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merchant, "that you and the young prince your son will pass one night with me doing my bidding." The Raja consented, and, at the proper time, arrived at the cemetery, the place appointed, where he finds the merchant in the guise of a jogi, who orders him to go to a certain spot and bring back a body which hung from a tree. This body is the Vampire. Vikram and his son arrive at the foot of the tree, and, after a world of trouble, seize the Vampire, who, avowing an inclination for loquacity, indulges himself in sprightly tales and profitable reflections. He, however, makes a covenant with Vikram to go with him in peace, if only, in reply to any questions arising out of the tales, the Raja would make no reply. This is agreed on, and the three proceed back to the jogi, the Vampire relating his first story, which a Man deceives a Woman." At its termination he asks a question, to which the Raja, forgetful of the agreement, replies. Thereupon the Vam prie escapes, and the same trouble has to be again undergone in his capture. This happens ten times. On the eleventh occasion the questions which succeeded the eleventh story remain unanswered, and the Vampire therefore, finding himself vanquished, gives to the Raja the important piece of intelligence that the jogi intends to kill him, and furthermore informs him how to evade his doom. The result is that the jogi is killed, and Vikram reigns in prosperity thenceforward, having brought the whole world "under the shadow of one umbrella." A valuable introduction, in which the whole question of Hindu superstitions and Eastern fiction is ably discussed, precedes the stories. Captain Burton's volume, admirably illustrated by Ernest Griset, is a worthy companion volume to the "Arabian Nights' Entertainments.'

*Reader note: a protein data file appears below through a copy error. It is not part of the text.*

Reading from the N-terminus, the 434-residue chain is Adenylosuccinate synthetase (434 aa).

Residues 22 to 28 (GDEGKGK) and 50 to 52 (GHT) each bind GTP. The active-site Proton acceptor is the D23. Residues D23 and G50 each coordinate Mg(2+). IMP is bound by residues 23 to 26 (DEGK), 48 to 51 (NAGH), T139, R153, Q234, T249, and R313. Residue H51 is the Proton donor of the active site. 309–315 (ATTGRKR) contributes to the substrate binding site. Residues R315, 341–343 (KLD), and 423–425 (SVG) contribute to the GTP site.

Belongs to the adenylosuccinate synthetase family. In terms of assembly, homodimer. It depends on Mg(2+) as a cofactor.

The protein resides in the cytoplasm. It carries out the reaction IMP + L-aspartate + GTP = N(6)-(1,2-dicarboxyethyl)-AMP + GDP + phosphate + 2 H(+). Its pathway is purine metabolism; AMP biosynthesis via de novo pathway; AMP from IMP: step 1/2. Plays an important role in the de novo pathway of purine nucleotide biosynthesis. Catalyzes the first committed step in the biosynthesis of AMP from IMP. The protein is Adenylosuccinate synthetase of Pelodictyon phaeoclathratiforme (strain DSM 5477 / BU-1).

Vikram and the Vampire; or, Tales of Hindu Devilry. Adapted by Richard F. Burton, with Thirty-three Illustrations,, by Ernest Griset. (Longmans.)-The thread on which these stories are made to hang is thoroughly ingenious. Some nineteen centuries ago the renowned city of Ujjayani witnessed the birth of a prince to whom was given the gigantic name of Vikramaditya. Even the Sanscrit-speaking people, however, who are not usually pressed for time, found this too long a word for them, and shortened it to Vikram. A little farther west, slyly adds Captain Burton, it would infallibly have been docked down to "Vik." Well, this prince, having murdered his eldest brother, who stood between him and the throne, succeeded his father as king. After reigning for a short time, Vikram left his kingdom in disgust, and proceeded to visit foreign countries, a regent being appointed in his stead. On his return to his own land, after many wanderings, he found at the gate of his city a monstrous figure, who relates to him a tale which had important bearing on his life. At the same instant with himself were born two other men, an oilman's son and a jogi, or anchorite. This jogi had compassed the death of the oilman's son, whom he had suspended head downwards from a tree in the cemetery of the city, and now compassed the death of Vikram. With this information Raja Vikram returned to his palace. One day, shortly afterwards, as he sat on the judgment seat, a young merchant appeared, and, having been received with condescension, presented the Raja with splendid rubies, in return for which he offered the merchant anything he might desire. "This thing I ask of you as alms," replied the